Itaú BBA - Trump helps metals, but not enough to trigger a new boom

Commodities Monthly Report

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Trump helps metals, but not enough to trigger a new boom

November 16, 2016

We are revising our metals forecasts upward. OPEC deal murkier, but still in the baseline.

For the full report, see enclosed file

• We are revising our YE17 forecast upward for iron ore (to USD 55/ton from USD 48/ton) and some base metals, acknowledging the improved outlook for demand (in both China and the U.S.) and greater discipline among producers.

• The outlook for an OPEC deal is murkier, given the uncertainty about President Trump’s geopolitical strategy. Nonetheless we still believe that OPEC members will deliver the deal, driving oil prices to USD 50-55/bbl. 

• Prices for corn and soybean CBT futures climbed due to rising export sales, despite normal progress in harvesting in the U.S. and planting in South America. La Niña remains a risk for the summer crop in Argentina and Southern Brazil. 

The Itaú Commodity Index (ICI) rose 1% since the end of September, as a rally in metal prices (19%) and stability in agricultural commodities were partly offset by a decline in oil-related prices (ICI-energy: -9%). Metal prices were already rallying before the U.S. elections outcome, and the surprising result caused another boost. Other commodity prices were roughly unaffected. Oil prices fell with diminishing expectations about an OPEC deal.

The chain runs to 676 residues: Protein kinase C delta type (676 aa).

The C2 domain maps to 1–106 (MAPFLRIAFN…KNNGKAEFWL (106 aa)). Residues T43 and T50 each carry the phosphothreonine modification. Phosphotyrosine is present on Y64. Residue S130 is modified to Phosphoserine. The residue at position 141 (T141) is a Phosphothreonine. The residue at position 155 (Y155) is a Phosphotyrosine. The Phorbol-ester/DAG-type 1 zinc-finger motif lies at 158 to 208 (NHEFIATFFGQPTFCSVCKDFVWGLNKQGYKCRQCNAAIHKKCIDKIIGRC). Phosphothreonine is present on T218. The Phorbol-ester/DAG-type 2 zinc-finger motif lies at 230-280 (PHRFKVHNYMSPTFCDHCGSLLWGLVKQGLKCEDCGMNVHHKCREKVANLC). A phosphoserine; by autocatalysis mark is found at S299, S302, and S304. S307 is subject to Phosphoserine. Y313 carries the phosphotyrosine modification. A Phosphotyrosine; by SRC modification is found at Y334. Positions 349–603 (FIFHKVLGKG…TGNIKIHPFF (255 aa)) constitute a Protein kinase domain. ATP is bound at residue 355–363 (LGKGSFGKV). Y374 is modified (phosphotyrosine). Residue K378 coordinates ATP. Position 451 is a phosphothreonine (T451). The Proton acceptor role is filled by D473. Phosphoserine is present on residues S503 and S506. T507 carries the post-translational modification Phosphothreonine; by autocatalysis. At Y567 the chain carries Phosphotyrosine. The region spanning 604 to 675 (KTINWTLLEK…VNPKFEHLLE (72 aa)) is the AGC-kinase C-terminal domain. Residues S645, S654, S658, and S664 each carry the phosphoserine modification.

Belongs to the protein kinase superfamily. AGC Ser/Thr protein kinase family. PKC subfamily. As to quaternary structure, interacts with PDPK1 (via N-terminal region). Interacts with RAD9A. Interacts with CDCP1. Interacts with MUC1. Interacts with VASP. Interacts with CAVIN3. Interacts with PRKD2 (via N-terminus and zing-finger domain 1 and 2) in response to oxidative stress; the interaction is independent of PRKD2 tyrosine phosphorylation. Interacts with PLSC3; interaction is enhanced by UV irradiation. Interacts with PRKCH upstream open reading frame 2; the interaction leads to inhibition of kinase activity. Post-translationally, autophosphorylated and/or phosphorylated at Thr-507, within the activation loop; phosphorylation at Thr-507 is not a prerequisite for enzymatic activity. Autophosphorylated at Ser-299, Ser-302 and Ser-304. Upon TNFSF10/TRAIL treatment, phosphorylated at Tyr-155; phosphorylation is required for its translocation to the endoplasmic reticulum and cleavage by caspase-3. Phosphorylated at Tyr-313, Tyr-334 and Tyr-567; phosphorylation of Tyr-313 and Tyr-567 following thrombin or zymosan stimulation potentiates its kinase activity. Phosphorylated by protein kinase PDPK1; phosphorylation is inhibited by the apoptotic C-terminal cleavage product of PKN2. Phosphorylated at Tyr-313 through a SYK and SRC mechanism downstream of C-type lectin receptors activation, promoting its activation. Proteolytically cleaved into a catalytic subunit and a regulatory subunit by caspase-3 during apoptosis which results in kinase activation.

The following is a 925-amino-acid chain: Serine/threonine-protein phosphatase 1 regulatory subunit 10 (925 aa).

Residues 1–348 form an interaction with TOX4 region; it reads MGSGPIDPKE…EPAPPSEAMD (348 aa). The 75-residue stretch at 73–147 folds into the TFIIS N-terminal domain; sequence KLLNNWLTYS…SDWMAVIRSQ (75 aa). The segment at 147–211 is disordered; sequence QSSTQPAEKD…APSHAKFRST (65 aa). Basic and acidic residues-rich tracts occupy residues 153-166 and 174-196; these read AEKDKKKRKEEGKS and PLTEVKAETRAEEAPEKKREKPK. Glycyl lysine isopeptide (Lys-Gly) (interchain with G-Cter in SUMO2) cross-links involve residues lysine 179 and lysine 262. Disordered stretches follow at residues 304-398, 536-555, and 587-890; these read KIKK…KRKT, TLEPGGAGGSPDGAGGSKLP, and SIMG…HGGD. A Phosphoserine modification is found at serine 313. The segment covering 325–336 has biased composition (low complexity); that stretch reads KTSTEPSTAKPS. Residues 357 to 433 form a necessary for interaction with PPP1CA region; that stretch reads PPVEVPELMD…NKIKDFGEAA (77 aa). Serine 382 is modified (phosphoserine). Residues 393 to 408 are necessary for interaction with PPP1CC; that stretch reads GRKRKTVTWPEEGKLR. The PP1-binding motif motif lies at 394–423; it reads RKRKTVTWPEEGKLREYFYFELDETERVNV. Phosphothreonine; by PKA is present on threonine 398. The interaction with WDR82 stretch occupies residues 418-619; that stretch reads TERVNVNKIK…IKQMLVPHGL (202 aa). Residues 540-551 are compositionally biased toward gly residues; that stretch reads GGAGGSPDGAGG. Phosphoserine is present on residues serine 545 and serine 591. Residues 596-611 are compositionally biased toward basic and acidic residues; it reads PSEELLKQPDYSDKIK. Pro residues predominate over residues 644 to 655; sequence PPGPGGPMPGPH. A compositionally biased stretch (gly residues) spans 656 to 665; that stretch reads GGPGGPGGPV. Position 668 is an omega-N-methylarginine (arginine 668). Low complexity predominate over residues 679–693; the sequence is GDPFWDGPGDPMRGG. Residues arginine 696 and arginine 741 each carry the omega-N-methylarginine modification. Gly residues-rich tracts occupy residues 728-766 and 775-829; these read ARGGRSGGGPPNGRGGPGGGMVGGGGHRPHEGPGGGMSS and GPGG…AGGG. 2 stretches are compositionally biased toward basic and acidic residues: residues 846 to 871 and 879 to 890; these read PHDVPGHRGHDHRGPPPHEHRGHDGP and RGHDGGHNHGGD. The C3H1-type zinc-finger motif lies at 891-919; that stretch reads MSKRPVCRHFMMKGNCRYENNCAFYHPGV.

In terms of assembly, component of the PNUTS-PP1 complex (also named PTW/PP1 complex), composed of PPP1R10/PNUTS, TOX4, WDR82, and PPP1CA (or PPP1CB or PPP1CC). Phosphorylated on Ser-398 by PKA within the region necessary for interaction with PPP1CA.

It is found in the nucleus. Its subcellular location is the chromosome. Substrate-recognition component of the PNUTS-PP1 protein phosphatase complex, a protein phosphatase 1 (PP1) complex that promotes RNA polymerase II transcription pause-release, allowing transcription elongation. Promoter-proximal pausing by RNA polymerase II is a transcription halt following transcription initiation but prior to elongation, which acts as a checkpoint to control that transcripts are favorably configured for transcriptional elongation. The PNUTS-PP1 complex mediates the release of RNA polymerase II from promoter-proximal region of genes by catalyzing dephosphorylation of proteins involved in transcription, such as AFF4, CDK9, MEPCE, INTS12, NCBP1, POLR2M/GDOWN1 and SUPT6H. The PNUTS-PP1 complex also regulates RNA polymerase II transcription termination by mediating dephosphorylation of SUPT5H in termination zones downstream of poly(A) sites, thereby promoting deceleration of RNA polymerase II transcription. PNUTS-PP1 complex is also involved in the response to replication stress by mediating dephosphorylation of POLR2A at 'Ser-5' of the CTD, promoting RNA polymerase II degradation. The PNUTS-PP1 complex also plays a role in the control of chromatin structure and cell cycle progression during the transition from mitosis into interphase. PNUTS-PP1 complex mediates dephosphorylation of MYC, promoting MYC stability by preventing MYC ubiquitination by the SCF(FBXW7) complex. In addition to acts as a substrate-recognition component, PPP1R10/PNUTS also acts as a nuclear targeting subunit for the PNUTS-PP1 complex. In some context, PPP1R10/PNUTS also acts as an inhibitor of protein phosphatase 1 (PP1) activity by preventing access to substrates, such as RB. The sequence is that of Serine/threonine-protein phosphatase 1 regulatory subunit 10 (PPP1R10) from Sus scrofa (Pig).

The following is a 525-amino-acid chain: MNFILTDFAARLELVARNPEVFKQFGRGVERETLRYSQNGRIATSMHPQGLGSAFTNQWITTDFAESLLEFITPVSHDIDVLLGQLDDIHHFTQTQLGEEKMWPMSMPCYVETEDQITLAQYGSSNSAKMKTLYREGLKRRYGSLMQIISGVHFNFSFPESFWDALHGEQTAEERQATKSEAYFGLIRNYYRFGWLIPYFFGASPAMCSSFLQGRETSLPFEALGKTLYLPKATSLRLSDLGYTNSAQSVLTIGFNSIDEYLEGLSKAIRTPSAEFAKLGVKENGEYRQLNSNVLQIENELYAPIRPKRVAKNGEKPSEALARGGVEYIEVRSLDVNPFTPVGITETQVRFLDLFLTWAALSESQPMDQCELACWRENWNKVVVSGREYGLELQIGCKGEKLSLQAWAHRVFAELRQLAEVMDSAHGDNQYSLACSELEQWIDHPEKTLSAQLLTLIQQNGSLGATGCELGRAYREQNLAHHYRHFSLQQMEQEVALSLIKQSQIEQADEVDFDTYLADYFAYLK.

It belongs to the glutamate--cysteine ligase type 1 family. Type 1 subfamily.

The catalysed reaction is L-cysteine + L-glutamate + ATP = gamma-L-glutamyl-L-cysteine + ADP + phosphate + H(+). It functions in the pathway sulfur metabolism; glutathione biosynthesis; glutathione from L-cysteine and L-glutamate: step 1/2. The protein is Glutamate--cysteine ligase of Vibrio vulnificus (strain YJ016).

We revised our metal price forecasts upward. The ICI-metals is up 41% year to date, a huge surprise for a year that began with fears of a global recession led by China. There are indeed reasons to see better fundamentals. Domestic steel demand in China picked up in 2016 (3% YTD gain vs. -1.5% in the previous year) and iron inventories seem already adjusted. For base metals, recovery in global manufacturing and higher supply discipline is helping to prevent market oversupply. Finally, the outlook for stronger infrastructure spending in the U.S. is positive for metal prices. Hence, we are revising our iron ore prices upward for YE17 to USD 55/ton from USD 48. Together with changes in base metals, the net effect is a 7.1% increase in the ICI-metals forecast for the end of 2017.

Nonetheless, we still forecast a modest decline in metal prices throughout 2017. Our scenario relies on a slowing demand growth in China as the housing market cools by mid-2017 and a supply response from marginal producers. Finally, the promised infrastructure spending in the U.S. will not likely be enough to replace China as the main driver, and in any event, it won’t likely impact prices until 2018 and onwards.